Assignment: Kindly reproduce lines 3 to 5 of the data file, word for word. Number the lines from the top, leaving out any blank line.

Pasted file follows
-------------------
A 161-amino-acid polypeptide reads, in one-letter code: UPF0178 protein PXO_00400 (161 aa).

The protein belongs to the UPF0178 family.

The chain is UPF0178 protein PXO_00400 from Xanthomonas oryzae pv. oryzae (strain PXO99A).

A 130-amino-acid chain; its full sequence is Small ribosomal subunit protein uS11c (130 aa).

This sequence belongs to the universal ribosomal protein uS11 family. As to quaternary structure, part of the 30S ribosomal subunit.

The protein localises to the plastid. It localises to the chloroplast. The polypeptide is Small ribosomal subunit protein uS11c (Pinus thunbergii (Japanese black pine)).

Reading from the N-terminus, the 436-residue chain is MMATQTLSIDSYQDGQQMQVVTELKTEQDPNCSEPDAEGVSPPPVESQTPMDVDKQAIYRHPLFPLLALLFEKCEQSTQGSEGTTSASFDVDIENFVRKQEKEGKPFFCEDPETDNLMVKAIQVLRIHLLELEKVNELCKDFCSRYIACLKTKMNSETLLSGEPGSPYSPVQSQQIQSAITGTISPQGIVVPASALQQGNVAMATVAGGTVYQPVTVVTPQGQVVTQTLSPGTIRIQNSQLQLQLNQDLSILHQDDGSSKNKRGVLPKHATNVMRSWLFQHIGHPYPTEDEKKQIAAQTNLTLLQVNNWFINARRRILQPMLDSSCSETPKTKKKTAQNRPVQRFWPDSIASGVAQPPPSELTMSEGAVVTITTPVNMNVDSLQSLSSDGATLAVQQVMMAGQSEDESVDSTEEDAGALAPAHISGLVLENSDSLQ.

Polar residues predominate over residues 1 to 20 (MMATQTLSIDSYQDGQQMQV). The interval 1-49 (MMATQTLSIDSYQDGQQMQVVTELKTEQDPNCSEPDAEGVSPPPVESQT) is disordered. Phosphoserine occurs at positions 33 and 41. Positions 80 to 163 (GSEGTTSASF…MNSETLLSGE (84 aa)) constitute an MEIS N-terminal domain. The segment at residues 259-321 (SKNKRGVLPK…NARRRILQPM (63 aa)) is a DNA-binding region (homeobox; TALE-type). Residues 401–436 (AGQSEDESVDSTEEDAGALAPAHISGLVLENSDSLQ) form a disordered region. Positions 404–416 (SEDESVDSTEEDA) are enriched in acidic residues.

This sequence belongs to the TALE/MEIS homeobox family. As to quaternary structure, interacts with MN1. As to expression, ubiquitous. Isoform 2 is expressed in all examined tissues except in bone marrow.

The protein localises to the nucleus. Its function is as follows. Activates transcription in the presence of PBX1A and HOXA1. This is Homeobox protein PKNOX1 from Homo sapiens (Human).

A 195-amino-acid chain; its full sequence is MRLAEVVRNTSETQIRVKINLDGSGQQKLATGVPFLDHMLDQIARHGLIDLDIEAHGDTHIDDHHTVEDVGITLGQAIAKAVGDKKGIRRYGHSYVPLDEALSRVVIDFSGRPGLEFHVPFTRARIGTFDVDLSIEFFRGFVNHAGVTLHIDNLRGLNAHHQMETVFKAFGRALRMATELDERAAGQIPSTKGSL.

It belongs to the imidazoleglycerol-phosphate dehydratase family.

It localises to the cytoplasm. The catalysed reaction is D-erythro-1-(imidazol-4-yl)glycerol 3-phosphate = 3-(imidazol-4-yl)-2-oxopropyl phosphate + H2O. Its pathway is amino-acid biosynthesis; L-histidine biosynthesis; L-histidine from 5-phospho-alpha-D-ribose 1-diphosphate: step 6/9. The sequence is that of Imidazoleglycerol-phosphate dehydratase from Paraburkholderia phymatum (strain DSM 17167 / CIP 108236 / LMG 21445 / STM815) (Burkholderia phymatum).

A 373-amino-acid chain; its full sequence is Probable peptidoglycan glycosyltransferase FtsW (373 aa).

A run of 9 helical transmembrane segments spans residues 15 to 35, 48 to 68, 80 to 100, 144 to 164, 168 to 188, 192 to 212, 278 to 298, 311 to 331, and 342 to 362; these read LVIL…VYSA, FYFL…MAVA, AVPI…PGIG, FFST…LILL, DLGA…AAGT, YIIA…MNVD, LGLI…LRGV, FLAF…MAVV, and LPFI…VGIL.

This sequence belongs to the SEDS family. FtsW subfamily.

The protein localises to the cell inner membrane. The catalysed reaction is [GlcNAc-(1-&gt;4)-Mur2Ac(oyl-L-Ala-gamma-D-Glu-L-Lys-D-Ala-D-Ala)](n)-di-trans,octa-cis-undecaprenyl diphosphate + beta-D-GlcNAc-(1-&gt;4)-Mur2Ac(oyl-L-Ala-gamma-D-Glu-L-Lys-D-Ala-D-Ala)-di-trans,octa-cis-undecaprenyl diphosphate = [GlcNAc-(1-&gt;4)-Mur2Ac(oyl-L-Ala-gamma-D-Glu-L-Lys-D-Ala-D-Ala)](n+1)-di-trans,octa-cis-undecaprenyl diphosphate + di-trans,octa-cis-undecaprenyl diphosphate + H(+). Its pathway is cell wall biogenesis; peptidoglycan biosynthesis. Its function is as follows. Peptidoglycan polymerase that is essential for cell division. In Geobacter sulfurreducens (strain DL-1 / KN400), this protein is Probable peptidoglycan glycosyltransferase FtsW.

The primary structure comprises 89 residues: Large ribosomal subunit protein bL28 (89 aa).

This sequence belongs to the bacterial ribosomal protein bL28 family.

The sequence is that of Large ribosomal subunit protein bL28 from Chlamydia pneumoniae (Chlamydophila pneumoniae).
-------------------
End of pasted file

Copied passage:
The chain is UPF0178 protein PXO_00400 from Xanthomonas oryzae pv. oryzae (strain PXO99A).

A 130-amino-acid chain; its full sequence is Small ribosomal subunit protein uS11c (130 aa).

This sequence belongs to the universal ribosomal protein uS11 family. As to quaternary structure, part of the 30S ribosomal subunit.